Ed De La Garza
Crystal J. Doucette
Missed a few
Commerce Secretary Don Evans announced
the government would use a hard count supplied by the U.S. Census Bureau
to determine redistricting and how $185 billion will be doled out annually.
This announcement came as a blow to states counting on the nearly 3.3 million
people who may be left out of the mix.
Evans defended his decision by stating
the Bureau suggested using the initial numbers. He also said numbers that
would include "sampling" could be included at a later time.
When newer numbers weren't included in
the 1990 Census, Texas lost out on $93 million per year. Those numbers
weren't released until years later, meaning Texas lost out on hundreds
of millions of dollars in the '90s.
A little more disconcerting than that is
that minorities seem to be the group most likely to be left out of the
"raw numbers." And that's after the Bureau made a big deal about having
increased participation from minority groups.
Of those minorities, 4.7 percent of Native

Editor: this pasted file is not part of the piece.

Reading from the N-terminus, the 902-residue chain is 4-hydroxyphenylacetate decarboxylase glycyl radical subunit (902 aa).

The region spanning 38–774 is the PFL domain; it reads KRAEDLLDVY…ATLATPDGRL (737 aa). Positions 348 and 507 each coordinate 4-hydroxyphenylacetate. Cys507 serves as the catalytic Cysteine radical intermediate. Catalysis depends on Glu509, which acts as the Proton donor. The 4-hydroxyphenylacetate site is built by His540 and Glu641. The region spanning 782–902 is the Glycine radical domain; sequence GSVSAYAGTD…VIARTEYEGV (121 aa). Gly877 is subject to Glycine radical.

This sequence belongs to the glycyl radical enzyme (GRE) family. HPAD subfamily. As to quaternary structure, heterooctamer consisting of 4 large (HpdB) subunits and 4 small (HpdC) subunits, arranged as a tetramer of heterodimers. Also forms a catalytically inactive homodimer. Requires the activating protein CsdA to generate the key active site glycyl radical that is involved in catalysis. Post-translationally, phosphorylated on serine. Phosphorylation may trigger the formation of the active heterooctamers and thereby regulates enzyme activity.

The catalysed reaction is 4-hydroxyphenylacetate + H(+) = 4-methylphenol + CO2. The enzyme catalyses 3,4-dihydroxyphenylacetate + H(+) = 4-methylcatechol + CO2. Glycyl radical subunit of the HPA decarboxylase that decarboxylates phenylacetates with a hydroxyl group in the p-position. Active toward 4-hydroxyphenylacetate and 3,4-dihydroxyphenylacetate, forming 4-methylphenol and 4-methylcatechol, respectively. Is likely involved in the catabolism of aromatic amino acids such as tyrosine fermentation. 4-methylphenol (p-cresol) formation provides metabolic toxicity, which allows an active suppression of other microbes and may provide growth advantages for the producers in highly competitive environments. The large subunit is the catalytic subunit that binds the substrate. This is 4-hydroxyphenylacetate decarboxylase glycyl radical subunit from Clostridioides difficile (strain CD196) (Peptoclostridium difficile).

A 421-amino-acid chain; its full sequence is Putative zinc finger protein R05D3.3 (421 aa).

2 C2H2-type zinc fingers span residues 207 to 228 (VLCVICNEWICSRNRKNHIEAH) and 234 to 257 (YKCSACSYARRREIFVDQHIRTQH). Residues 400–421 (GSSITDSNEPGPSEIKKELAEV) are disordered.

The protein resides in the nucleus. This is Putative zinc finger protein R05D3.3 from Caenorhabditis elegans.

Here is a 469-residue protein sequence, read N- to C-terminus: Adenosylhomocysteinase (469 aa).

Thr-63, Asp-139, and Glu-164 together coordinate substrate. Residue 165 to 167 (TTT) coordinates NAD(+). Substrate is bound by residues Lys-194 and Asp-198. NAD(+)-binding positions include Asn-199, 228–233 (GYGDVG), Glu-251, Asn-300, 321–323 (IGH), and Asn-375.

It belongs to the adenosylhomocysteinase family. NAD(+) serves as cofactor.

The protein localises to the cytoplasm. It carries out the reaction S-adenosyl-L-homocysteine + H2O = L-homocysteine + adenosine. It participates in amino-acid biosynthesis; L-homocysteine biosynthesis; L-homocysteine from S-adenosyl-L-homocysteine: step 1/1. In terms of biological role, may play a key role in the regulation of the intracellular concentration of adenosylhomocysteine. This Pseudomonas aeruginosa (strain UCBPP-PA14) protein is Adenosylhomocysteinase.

Americans, 2.9 percent of Hispanics and 2.2 percent of blacks were not
included. U.S. Rep. Silvestre Reyes claimed more than 2 million Hispanics
were left out. Those are numbers that leave minority groups feeling at
least a bit irate.
For them, it's further proof the government
cares little about their well-being. For a Republican president who faced
enough of a hard time with minority groups going in, more resentment is
the last thing he needs.
While Democrats could receive good news
if the redistricting improved their chances of gaining a majority in Congress
-- a probability with adjusted figures -- the true problem with using the
initial numbers comes from the extra money a boosted population could provide.
The dilemma begins with President George
W. Bush and the GOP, who point to the Constitution's insistence on a hard
count and claim new figures don't guarantee an accurate count.
But the Supreme Court -- often maligned
for siding with Bush in December -- said nothing about keeping new data
from being included when it came time to allocate funds.
Those criticizing Evans' decision would
be better off focusing on that aspect.
It's a bad idea to complain about not having
a majority when your current constituents are your real concern.